- Bioplastics. Dupont and Braskem both have bioplastic divisions, but they are still quite small. The bulk of both companies’ revenue comes from petrochemicals.
- Alternative Refrigerants. Chemours and Honeywell are both working on alternatives to freon and other highly polluting refrigerants, but the majority of their refrigerants revenue still comes from the old, polluting variety.
- Hybrid Cars. All traditional car companies still make a majority of their revenue from selling non-hybrid, fossil fuel-burning cars. We could not find a traditional car company that met criteria for inclusion. The closest was Toyota who sold 15 million hybrid vehicles between 1997 and 2020. This is impressive, but Toyota sold 10.6 million vehicles in 2019 alone.
- Bicycle Infrastructure. Uber and Lyft both own urban bike sharing companies and “last mile” electric scooter companies that help people in cities quickly go short distances without using cars. The problem is Uber and Lyft’s core business do the opposite from a climate-perspective. In 2020, the Union of Concerned Scientists published a report claiming that the two companies ride-sharing systems generate 69% more pollution than the transportation they replace.
We don't exclude companies for financial reasons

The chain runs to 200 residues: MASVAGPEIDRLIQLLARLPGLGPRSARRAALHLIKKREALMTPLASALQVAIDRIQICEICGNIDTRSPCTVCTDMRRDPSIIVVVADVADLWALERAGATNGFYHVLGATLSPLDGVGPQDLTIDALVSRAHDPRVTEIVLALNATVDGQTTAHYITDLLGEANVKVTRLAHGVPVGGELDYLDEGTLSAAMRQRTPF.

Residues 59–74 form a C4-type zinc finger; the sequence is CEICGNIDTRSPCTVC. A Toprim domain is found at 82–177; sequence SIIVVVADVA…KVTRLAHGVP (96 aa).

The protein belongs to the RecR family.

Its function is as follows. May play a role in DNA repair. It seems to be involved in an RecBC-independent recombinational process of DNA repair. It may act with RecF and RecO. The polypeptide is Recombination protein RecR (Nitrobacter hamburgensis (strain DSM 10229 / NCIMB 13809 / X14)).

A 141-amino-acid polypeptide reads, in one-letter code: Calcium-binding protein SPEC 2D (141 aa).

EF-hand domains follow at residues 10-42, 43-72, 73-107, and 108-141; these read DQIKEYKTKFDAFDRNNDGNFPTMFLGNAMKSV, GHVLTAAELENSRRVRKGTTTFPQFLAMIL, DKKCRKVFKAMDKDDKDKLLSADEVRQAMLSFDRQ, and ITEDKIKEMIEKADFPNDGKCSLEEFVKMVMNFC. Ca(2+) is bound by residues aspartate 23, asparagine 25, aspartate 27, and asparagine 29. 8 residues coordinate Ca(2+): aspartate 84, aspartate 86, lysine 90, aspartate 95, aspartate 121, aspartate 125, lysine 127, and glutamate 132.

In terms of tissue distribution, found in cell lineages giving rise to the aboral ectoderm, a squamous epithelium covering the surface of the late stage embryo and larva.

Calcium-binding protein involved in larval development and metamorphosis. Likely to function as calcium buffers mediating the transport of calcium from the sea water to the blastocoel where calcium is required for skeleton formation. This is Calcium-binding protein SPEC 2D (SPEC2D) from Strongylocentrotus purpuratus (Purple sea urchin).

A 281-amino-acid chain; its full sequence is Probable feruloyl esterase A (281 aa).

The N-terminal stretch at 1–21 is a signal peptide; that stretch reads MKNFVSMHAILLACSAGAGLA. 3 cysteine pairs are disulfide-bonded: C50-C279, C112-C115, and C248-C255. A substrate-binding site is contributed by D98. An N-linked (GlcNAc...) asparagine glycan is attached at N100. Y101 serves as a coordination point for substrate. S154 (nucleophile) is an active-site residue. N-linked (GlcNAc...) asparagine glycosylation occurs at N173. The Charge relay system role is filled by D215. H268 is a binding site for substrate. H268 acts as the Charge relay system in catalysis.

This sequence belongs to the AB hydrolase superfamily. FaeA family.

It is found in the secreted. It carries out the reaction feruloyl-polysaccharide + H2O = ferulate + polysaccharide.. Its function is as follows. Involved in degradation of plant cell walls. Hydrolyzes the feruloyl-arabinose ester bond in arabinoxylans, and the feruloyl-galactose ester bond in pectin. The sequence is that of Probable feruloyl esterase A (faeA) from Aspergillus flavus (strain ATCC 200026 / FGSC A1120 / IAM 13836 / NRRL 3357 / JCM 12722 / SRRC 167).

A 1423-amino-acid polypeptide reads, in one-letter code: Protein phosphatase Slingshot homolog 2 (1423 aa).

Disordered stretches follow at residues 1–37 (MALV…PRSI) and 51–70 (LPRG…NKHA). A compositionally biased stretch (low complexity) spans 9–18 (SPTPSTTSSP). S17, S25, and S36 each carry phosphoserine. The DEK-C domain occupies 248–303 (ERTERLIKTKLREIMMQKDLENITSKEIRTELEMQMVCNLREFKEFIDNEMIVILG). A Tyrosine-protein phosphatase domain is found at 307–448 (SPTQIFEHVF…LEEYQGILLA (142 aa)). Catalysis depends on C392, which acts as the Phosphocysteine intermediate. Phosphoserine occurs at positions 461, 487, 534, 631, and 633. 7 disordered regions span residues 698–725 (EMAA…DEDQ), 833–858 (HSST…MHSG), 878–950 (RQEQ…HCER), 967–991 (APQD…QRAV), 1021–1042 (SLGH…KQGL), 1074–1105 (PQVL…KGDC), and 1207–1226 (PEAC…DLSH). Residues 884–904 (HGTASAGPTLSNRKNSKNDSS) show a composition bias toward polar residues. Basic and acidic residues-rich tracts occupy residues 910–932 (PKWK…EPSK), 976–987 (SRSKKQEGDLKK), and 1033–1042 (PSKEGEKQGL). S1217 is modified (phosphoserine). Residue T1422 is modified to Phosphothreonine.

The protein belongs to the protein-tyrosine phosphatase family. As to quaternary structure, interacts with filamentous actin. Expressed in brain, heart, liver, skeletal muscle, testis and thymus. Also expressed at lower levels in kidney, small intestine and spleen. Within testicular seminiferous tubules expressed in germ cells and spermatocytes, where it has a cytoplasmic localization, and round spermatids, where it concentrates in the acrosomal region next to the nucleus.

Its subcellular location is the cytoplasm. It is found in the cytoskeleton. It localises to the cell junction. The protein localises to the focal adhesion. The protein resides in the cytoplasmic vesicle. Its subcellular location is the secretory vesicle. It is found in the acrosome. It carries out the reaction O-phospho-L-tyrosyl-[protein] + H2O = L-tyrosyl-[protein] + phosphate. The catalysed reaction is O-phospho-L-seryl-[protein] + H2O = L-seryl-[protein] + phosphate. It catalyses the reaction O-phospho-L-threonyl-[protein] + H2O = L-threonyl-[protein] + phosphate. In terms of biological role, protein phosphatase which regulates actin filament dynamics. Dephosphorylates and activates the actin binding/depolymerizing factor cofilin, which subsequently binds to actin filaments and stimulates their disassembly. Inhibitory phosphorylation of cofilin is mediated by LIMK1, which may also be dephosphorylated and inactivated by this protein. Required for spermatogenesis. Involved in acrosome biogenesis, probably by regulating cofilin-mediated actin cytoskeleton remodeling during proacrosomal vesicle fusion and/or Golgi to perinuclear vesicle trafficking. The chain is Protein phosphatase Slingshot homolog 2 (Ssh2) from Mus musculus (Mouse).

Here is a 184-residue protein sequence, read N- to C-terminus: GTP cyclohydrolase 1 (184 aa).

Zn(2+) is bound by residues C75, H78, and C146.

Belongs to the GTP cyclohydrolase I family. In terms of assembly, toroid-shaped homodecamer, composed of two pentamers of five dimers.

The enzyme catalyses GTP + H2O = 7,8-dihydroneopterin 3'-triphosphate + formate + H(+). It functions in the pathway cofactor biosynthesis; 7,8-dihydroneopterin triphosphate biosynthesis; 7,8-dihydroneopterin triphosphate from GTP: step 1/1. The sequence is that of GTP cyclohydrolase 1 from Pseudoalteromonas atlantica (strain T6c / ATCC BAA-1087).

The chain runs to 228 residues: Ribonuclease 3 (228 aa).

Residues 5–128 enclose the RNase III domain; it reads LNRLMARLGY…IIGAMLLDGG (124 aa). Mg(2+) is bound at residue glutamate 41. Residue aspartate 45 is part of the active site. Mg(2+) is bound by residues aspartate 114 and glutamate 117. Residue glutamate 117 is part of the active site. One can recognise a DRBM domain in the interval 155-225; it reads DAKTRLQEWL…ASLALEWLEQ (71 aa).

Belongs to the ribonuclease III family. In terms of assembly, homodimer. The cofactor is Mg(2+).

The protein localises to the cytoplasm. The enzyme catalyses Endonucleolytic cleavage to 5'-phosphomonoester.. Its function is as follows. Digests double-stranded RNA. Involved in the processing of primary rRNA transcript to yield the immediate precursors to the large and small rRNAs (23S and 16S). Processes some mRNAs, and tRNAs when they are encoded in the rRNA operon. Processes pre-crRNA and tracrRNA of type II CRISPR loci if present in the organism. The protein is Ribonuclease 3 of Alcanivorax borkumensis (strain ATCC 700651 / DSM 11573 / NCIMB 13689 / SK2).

We did consider including a financial filter, but ultimately decided not to. Some of the companies in the index are very small, making them questionable investments for any sizable part of a portfolio. We have found that our portfolios avoid this problem. We base the amount invested in a Drawdown company based upon the size/value (market capitalization) of the company on the New York stock exchange.
So, the collection of micro cap companies in the Drawdown Index represented a proportionally micro portion of the overall portfolio allocation. They posed little actual liquidity risk. The only financial criterion for inclusion in the Drawdown Index is the stock must be traded on one of the New York Stock Exchange. Aside from that, the filter is purely ethical.
How we update the Index
Did we miss companies in constructing the index? Most likely. This is V1. Every year we will conduct an annual review of the index, ensuring the companies we have included still meet criteria for inclusion and adding any new companies that have met the requirements for inclusion.
If you think we missed a company or we made a mistake including a company, please let us know at firstname.lastname@example.org so we can take your thoughts into consideration for next year’s update (we update annually because doing so more often could have negative tax consequences).
Historical returns & financial stats
“Green” investing has had a historical stereotype of underperforming the rest of the market. So how did an investment strategy built around the Drawdown Index do?